to this idea of course Involves absolute
ly ignoring the obvious fact that thi
conditions of production are decidedly
•llfTerent today from what they were
"prior to '73." In a recent speech, ex-
Speaker Crisp said: "We say, testore the
conditions prior to '73. -Try it and see if
tree coinage doesn't restore the value
of sllvei* bullion to that of gold."
The New York World furnishes a
compact aud convincing answer to the
Georgia silverite. After asking "what
were the conditions prior to '73?" it pro
ceeds to re)>ly as follows:
, Ths stiver protraction of the coun
try "prior to '73" had ranged frojn noth
ing in X 834 to $500,000 in 1858, and by
gradual stages up to $28,750,000 ln 1872.
That was. the very largest product ever
recorded "prior to '73," and an ounce
of Ahe silver wai then worth about $1.30.
Since that time the silver product has
enormously increased, amounting in
1892 to $73,697,000 .and the price of a fine
ounce of silver is now naturally only
68 cents. We say "naturally' because
while the- silver -product has more than
doubled since that time the production
of gold -trad -actually fallen off up to
1592, and has Increased since only slight
ly as compared with the silver increase.
In other words, the gap between gold
and silver, which has grown since 1573.
represents with almost math matlcal
accuracy the change that has occurred
in their relative annual production, ln
1573 Mb produced almost exactly the
same amount In value of gold and silver.
We now produce double as much silver
as gold, and by natural laws of supply
and demand th,e bullion.in a silver dollar,
which was worth rather more than a
gold dollar in 1873, is worth about half
as much as a gold dollar now.
"Can Mr. Crisp suggest a way to 're
store the conditions prior to '73' in this
respect ? Shall we bury the hundreds of
millions of silver produced in the mean
time and close up mines enough to re
duce production by one-half for the
future? 1= there any other conceivable
way in wl th to 'restore the conditions
prior to '73 V
There t ere other 'conditions prior
to '73' which may deserve consideration
hereafter. For the pre/sent the prob
lem of undoing the mighty silver pro
duction of twenty-three years and
checking the present productiveness of
the mines may furnish adequate occupa
tion for Mr. Crisp's abilities."
Whatever may be said of the remain
der of the state. Southern California, at
leas*, rides on the top wave of prosper
ity. The conversion of grain fields' into
orchards and vineyards keeps on apace,
the development of villages into towns
and towns into cities continues, while
the Influx of capital and people from
the alternately snow-blanketed and
sun-baked east Is greater than at any
other normal period of this section's his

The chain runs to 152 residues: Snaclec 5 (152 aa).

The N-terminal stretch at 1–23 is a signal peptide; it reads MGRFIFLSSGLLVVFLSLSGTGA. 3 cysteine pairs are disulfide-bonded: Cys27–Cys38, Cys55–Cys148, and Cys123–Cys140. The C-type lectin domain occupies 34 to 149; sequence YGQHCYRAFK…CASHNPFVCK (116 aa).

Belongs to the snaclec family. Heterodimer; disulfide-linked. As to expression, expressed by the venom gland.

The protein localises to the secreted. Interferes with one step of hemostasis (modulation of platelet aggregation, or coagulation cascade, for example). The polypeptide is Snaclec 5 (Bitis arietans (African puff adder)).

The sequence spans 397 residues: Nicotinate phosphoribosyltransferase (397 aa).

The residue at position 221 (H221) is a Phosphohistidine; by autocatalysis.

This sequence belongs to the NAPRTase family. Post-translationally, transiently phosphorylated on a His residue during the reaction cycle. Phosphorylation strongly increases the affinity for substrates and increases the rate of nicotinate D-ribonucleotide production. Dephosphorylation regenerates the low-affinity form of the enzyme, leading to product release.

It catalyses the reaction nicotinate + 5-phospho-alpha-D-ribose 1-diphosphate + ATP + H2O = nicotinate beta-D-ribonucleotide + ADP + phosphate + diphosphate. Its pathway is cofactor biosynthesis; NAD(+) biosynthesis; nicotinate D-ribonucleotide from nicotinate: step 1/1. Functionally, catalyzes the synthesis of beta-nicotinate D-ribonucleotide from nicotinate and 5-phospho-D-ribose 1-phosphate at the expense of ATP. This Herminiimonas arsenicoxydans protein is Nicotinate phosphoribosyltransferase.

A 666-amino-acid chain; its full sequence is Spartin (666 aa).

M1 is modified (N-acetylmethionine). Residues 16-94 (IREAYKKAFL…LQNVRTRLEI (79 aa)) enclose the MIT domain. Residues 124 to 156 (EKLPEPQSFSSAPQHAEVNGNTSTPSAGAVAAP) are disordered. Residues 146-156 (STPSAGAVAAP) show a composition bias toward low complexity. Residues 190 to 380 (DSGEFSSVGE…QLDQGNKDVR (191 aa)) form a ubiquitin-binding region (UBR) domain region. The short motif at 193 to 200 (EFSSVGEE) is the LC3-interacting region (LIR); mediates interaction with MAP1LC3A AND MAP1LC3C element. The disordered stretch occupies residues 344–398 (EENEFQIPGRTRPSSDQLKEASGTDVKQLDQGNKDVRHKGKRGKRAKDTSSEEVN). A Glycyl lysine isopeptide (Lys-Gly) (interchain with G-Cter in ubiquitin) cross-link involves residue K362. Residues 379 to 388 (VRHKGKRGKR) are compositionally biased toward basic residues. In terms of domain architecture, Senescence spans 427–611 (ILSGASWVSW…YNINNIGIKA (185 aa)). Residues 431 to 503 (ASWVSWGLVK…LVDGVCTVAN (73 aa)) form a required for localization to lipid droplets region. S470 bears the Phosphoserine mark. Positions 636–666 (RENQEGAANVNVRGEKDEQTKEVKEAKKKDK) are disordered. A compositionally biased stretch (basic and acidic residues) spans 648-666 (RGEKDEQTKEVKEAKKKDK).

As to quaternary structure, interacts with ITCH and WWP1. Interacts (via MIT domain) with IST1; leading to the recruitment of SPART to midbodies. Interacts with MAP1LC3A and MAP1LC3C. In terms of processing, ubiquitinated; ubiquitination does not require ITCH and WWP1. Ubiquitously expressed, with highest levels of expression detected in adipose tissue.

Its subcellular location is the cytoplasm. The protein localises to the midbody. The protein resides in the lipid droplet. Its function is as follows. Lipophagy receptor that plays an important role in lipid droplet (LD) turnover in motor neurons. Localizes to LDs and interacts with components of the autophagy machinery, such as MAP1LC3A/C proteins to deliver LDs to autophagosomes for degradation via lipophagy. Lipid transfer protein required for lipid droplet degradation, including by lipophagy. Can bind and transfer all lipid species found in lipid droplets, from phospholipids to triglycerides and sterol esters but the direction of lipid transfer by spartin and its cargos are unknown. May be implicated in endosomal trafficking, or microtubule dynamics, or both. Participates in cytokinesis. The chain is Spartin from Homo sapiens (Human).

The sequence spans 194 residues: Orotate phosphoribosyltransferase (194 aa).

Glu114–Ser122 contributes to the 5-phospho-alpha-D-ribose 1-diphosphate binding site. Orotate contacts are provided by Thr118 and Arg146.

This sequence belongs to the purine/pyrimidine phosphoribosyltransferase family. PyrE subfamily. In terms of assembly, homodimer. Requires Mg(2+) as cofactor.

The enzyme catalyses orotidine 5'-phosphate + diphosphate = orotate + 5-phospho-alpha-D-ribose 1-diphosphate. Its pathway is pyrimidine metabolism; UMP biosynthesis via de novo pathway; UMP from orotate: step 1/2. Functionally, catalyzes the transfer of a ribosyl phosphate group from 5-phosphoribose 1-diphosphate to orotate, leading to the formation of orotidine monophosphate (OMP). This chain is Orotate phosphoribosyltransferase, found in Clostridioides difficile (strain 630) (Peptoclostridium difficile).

tory. Confidence ln our possibilities
and prosnects is stronger than ever be
fore, and Southern California is being
liberally accorded the recognition she
so richly merits. Her superiority over
other parts of the great American union
has been accentuated by this past win
ter, which has afflicted every part but
this with the elements of destruction.
Everywhere except here the enterprise
of capital and the industry of labor have
been robbed and discouraged by frost,
cyclone, deluge or drought. Here alone
nature has smiled with almost uniform
kindness upon the efforts of man to build
for himself and posterity. While our
brethren of the northern part of tlie
state are doomed to suffer losses in their
fruit crops because of recent weather
happenings, the crops of Southern Cal
ifornia will nearly ail be up to stand
ard, and the most important of these,
the orange crop, will prove exceptionally
satisfactory to the growers. Doth the
yield and the prices obtained for it have
been gratifying to tlie producers. Thus
i far more than 5000 carloads have been
shipped from this section, and by the
time the season closes there will have
been beyond doubt a total of 6000 car
loads, in round numbers, sent away.
These signify returns to the Orangemen
of about $2,000,000, and as yet we have
only seen the beginning of the orange
industry in Southern California..
Incidentally it may ba remarked that
the orange-growers of California this
year is happy and prosperous, without
the aid or intervention of the United
States government to any considerable
extent. He is not the bcnoticlary of a
bounty or of a tariff that protects, al
though he is carrying some of the bur -
dens that protection imposes on the
farmers and fruit-growers of the coun
try in the guise of a blessing. What the
San Francisco Examiner has to say
along this line in the course of an edi
torial on the condition of the orange in
dustry of the state, is peculiarly apropos.
That paper says:
"Perhaps our protectionist friend
may permit us to call their attention to
the fact that they were trying to start
a high tariff crusade among the orange
growers only a few weeks ago on tho
ground that the Wilson law left them
exposed to the incursions of the pauper
citrus fruits of Europe. Now we find
that notwithstanding the Wilson law,
or because of it, as protectionists would
have claimed if it had been their meas